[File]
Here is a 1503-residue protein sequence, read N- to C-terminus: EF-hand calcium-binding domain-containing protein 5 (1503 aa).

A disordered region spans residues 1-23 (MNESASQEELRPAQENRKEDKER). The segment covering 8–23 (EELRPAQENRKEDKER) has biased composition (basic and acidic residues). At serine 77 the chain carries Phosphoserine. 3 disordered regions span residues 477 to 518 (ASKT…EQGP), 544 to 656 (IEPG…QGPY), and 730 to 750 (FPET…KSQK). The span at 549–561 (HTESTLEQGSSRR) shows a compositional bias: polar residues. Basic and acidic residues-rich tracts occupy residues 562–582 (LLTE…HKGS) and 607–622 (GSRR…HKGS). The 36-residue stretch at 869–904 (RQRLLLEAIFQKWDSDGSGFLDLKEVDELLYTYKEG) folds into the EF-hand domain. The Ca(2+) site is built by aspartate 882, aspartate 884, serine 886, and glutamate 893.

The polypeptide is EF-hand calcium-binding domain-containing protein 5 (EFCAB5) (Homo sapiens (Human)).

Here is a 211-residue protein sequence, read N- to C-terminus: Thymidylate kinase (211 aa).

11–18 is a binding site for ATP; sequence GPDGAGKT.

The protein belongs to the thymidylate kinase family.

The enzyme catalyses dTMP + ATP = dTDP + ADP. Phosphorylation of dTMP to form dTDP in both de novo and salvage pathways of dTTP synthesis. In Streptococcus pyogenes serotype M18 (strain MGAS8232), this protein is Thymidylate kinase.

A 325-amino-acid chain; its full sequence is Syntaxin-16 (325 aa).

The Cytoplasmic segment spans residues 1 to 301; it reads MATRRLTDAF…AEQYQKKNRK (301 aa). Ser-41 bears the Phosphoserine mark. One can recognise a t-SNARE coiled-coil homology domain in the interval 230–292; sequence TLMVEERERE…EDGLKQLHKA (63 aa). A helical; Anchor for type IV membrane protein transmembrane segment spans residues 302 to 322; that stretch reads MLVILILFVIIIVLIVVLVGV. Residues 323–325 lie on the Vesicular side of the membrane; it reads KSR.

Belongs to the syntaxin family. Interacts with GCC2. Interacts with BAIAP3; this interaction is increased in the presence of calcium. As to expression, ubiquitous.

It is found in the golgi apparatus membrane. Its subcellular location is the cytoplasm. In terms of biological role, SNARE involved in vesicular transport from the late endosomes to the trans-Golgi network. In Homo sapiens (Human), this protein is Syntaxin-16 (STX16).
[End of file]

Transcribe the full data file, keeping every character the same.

Here is a 1503-residue protein sequence, read N- to C-terminus: EF-hand calcium-binding domain-containing protein 5 (1503 aa).

A disordered region spans residues 1-23 (MNESASQEELRPAQENRKEDKER). The segment covering 8–23 (EELRPAQENRKEDKER) has biased composition (basic and acidic residues). At serine 77 the chain carries Phosphoserine. 3 disordered regions span residues 477 to 518 (ASKT…EQGP), 544 to 656 (IEPG…QGPY), and 730 to 750 (FPET…KSQK). The span at 549–561 (HTESTLEQGSSRR) shows a compositional bias: polar residues. Basic and acidic residues-rich tracts occupy residues 562–582 (LLTE…HKGS) and 607–622 (GSRR…HKGS). The 36-residue stretch at 869–904 (RQRLLLEAIFQKWDSDGSGFLDLKEVDELLYTYKEG) folds into the EF-hand domain. The Ca(2+) site is built by aspartate 882, aspartate 884, serine 886, and glutamate 893.

The polypeptide is EF-hand calcium-binding domain-containing protein 5 (EFCAB5) (Homo sapiens (Human)).

Here is a 211-residue protein sequence, read N- to C-terminus: Thymidylate kinase (211 aa).

11–18 is a binding site for ATP; sequence GPDGAGKT.

The protein belongs to the thymidylate kinase family.

The enzyme catalyses dTMP + ATP = dTDP + ADP. Phosphorylation of dTMP to form dTDP in both de novo and salvage pathways of dTTP synthesis. In Streptococcus pyogenes serotype M18 (strain MGAS8232), this protein is Thymidylate kinase.

A 325-amino-acid chain; its full sequence is Syntaxin-16 (325 aa).

The Cytoplasmic segment spans residues 1 to 301; it reads MATRRLTDAF…AEQYQKKNRK (301 aa). Ser-41 bears the Phosphoserine mark. One can recognise a t-SNARE coiled-coil homology domain in the interval 230–292; sequence TLMVEERERE…EDGLKQLHKA (63 aa). A helical; Anchor for type IV membrane protein transmembrane segment spans residues 302 to 322; that stretch reads MLVILILFVIIIVLIVVLVGV. Residues 323–325 lie on the Vesicular side of the membrane; it reads KSR.

Belongs to the syntaxin family. Interacts with GCC2. Interacts with BAIAP3; this interaction is increased in the presence of calcium. As to expression, ubiquitous.

It is found in the golgi apparatus membrane. Its subcellular location is the cytoplasm. In terms of biological role, SNARE involved in vesicular transport from the late endosomes to the trans-Golgi network. In Homo sapiens (Human), this protein is Syntaxin-16 (STX16).